A Russian couple came and sat next to me after a short while and produced a map showing me the route they had taken over the last few days including Mytikas. The dining room started filling up, Two Israeli lads Jonathan and Omry also joined me and the Russians at the table. They had walked from Litochoro as I had done 5 years ago so I could relate to there long winded climb so far. They were aiming to climb to the highest point and also had several more days to hike around the area. After chatting for a few hours they asked if they could accompany me tomorrow in going to Mytikas as they had heard my experiences in climbing quite a few mountains and as it was there first big one, I agreed and we set a time to meet in the dining room the next morning.
The next day was summit day and a chance to put to bed the annoyance of the last 5 years regarding my unsuccessful attempt. I met with the guys and we set off continuing up along the E4 path. It was quite rocky and steep in sections but we made good time zig-zagging and after a few hours, we reached a sign which is where our path leaves the E4 path. We stopped for a break and the guys made us lovely Israeli coffee and I repaid their generosity with chocolates and sweets! We pushed on and before long found ourselves on the top of Skala (2866m).
I knew from here the real mountain climbing started as it had been quite an easy path up until now. A man approached me and asked if we were heading to Mytikas as he was also wanting to climb but didn’t really want to go alone. He was Hungarian an had climbed other country high point around Europe, So within minutes we were laughing about random obscure high points and I said how his high point “Kekes – 1014m” a mere 15 minute walk was harder than the route to Mytikas. This would be his 13th country high point and my 36th!
We set off and the route immediately headed down rather steeply before turning to the left and continuing along a rocky ridge with many red circular markers showing the way. I was feeling good but took my time as I was leading and the Israeli guys had large rucksacks along with the Hungarian guy seeming quite weary regarding the level of exposure and scrambling. He had climbed Triglav previously and said that this was more difficult? Strange I thought. The difference I guess is that he had a harness on Triglav whereas I didn’t, so maybe it was really apparent to him that his safety net wasn’t there.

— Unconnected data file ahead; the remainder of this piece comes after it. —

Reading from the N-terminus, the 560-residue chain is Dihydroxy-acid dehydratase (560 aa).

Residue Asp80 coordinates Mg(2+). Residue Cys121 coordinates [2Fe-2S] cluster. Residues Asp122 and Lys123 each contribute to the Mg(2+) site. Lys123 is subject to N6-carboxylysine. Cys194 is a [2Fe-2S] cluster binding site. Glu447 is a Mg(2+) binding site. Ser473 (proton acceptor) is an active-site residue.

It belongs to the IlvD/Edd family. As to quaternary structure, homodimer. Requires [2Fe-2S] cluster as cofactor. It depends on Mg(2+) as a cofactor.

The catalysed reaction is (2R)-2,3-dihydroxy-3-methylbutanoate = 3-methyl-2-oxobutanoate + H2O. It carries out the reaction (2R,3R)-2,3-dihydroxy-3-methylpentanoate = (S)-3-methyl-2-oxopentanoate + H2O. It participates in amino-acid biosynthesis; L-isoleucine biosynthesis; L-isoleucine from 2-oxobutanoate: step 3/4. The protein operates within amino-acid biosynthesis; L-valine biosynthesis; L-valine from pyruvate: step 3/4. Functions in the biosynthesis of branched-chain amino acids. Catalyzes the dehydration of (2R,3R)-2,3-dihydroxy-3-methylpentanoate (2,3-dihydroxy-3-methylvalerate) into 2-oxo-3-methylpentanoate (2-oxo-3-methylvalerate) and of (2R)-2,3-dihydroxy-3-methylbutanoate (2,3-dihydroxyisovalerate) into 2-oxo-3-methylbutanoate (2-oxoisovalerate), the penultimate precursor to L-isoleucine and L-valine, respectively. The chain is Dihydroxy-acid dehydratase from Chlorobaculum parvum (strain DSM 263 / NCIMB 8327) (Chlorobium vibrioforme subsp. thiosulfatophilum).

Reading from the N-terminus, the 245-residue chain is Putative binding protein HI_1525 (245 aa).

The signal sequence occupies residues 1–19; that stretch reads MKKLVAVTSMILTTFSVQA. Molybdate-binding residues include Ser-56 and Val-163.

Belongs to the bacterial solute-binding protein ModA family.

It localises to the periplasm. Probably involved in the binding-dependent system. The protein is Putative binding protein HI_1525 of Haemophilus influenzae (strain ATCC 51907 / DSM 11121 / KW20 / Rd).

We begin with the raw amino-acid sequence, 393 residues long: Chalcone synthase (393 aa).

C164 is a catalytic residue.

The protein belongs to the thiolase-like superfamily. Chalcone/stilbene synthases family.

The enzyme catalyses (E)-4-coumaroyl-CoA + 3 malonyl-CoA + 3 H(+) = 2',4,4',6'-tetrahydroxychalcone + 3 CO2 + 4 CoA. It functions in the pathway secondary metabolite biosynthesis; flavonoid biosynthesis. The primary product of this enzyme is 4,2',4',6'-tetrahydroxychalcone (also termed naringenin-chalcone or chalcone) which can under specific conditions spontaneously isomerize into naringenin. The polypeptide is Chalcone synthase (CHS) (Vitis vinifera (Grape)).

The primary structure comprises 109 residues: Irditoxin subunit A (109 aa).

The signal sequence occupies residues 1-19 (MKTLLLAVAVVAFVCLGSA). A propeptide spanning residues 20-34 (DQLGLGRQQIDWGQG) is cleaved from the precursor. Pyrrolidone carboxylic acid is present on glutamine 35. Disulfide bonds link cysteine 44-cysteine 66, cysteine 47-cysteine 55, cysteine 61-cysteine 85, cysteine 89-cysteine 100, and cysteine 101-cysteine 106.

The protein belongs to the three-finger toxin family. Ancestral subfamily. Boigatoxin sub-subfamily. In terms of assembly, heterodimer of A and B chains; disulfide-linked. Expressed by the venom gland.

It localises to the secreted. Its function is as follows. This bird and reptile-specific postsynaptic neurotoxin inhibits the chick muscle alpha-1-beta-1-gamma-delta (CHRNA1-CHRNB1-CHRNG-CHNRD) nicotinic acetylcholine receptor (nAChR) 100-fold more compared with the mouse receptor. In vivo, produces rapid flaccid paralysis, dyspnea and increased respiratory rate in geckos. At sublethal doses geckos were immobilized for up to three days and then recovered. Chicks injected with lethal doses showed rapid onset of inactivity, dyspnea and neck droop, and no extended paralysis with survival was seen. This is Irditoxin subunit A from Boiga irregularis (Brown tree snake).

We progressed along the ridge to the point where it started to get steeper and I reminded the guys to take their time and be careful of loose rocks falling. We reached the top of the ridge where I had stood 5 years before in total whiteout with no view of the way to the summit. This time the visibility was a lot better and I could see a fixed cable leading down and around a large rock and down out of sight. I could see why I hadn’t seen it under a lot of snow before, We negotiated the fixed wire and headed further down before getting our first view of the summit of Mytikas with its Greek flag.
With the top in sight, we scrambled up the final section and all stood successfully on the summit. We had a drink of coffee made by the Israeli guys and took lots of photos along with a video.
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After going to the highest points in #Jordan and #Kuwait over past week, Its very sad to read the news that both countries have had severe flooding leading to loss of lives. I wish both these fantastic countries all the best for their rescue operations and resulting restoration!